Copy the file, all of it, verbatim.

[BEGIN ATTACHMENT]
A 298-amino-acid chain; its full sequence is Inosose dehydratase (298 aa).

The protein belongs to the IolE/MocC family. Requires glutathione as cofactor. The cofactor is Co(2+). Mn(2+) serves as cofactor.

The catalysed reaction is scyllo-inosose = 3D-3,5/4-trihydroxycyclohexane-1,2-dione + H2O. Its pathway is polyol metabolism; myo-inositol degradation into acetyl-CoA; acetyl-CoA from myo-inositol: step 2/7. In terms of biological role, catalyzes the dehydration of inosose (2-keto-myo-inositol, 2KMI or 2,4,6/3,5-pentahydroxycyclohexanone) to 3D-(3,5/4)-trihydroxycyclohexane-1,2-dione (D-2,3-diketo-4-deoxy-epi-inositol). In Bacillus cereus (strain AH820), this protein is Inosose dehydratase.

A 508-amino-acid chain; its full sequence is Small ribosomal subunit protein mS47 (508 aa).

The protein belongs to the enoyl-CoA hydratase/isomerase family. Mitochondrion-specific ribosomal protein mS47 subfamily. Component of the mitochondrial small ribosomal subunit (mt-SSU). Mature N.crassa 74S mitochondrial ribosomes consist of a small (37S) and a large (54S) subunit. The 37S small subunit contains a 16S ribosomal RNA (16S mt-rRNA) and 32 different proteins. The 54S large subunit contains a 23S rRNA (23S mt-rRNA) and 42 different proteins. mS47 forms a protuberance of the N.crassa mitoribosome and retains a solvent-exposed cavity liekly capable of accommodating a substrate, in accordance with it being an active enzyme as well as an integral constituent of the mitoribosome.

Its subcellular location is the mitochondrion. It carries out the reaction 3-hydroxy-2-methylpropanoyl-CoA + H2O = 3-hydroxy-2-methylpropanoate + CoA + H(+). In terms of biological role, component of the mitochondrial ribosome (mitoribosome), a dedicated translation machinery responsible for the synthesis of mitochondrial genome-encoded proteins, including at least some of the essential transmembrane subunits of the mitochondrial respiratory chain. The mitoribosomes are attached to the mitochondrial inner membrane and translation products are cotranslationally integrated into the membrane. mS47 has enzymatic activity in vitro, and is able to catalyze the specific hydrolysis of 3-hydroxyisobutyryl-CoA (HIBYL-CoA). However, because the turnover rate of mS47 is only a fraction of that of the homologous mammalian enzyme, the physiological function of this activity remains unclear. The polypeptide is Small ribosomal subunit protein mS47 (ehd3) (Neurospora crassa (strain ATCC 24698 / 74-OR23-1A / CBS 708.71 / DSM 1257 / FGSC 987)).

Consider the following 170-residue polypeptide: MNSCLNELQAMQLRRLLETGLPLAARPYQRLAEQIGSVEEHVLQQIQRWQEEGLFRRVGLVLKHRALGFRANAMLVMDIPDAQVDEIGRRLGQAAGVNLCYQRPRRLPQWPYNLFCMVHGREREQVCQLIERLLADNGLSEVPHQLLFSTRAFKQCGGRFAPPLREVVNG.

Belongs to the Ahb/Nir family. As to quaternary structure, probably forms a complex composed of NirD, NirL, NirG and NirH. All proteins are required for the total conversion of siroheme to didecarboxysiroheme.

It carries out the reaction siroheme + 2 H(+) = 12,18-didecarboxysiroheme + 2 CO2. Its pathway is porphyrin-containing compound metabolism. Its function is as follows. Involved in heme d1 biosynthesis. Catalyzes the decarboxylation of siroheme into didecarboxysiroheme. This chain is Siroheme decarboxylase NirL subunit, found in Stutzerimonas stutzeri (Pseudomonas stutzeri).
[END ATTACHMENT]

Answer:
A 298-amino-acid chain; its full sequence is Inosose dehydratase (298 aa).

The protein belongs to the IolE/MocC family. Requires glutathione as cofactor. The cofactor is Co(2+). Mn(2+) serves as cofactor.

The catalysed reaction is scyllo-inosose = 3D-3,5/4-trihydroxycyclohexane-1,2-dione + H2O. Its pathway is polyol metabolism; myo-inositol degradation into acetyl-CoA; acetyl-CoA from myo-inositol: step 2/7. In terms of biological role, catalyzes the dehydration of inosose (2-keto-myo-inositol, 2KMI or 2,4,6/3,5-pentahydroxycyclohexanone) to 3D-(3,5/4)-trihydroxycyclohexane-1,2-dione (D-2,3-diketo-4-deoxy-epi-inositol). In Bacillus cereus (strain AH820), this protein is Inosose dehydratase.

A 508-amino-acid chain; its full sequence is Small ribosomal subunit protein mS47 (508 aa).

The protein belongs to the enoyl-CoA hydratase/isomerase family. Mitochondrion-specific ribosomal protein mS47 subfamily. Component of the mitochondrial small ribosomal subunit (mt-SSU). Mature N.crassa 74S mitochondrial ribosomes consist of a small (37S) and a large (54S) subunit. The 37S small subunit contains a 16S ribosomal RNA (16S mt-rRNA) and 32 different proteins. The 54S large subunit contains a 23S rRNA (23S mt-rRNA) and 42 different proteins. mS47 forms a protuberance of the N.crassa mitoribosome and retains a solvent-exposed cavity liekly capable of accommodating a substrate, in accordance with it being an active enzyme as well as an integral constituent of the mitoribosome.

Its subcellular location is the mitochondrion. It carries out the reaction 3-hydroxy-2-methylpropanoyl-CoA + H2O = 3-hydroxy-2-methylpropanoate + CoA + H(+). In terms of biological role, component of the mitochondrial ribosome (mitoribosome), a dedicated translation machinery responsible for the synthesis of mitochondrial genome-encoded proteins, including at least some of the essential transmembrane subunits of the mitochondrial respiratory chain. The mitoribosomes are attached to the mitochondrial inner membrane and translation products are cotranslationally integrated into the membrane. mS47 has enzymatic activity in vitro, and is able to catalyze the specific hydrolysis of 3-hydroxyisobutyryl-CoA (HIBYL-CoA). However, because the turnover rate of mS47 is only a fraction of that of the homologous mammalian enzyme, the physiological function of this activity remains unclear. The polypeptide is Small ribosomal subunit protein mS47 (ehd3) (Neurospora crassa (strain ATCC 24698 / 74-OR23-1A / CBS 708.71 / DSM 1257 / FGSC 987)).

Consider the following 170-residue polypeptide: MNSCLNELQAMQLRRLLETGLPLAARPYQRLAEQIGSVEEHVLQQIQRWQEEGLFRRVGLVLKHRALGFRANAMLVMDIPDAQVDEIGRRLGQAAGVNLCYQRPRRLPQWPYNLFCMVHGREREQVCQLIERLLADNGLSEVPHQLLFSTRAFKQCGGRFAPPLREVVNG.

Belongs to the Ahb/Nir family. As to quaternary structure, probably forms a complex composed of NirD, NirL, NirG and NirH. All proteins are required for the total conversion of siroheme to didecarboxysiroheme.

It carries out the reaction siroheme + 2 H(+) = 12,18-didecarboxysiroheme + 2 CO2. Its pathway is porphyrin-containing compound metabolism. Its function is as follows. Involved in heme d1 biosynthesis. Catalyzes the decarboxylation of siroheme into didecarboxysiroheme. This chain is Siroheme decarboxylase NirL subunit, found in Stutzerimonas stutzeri (Pseudomonas stutzeri).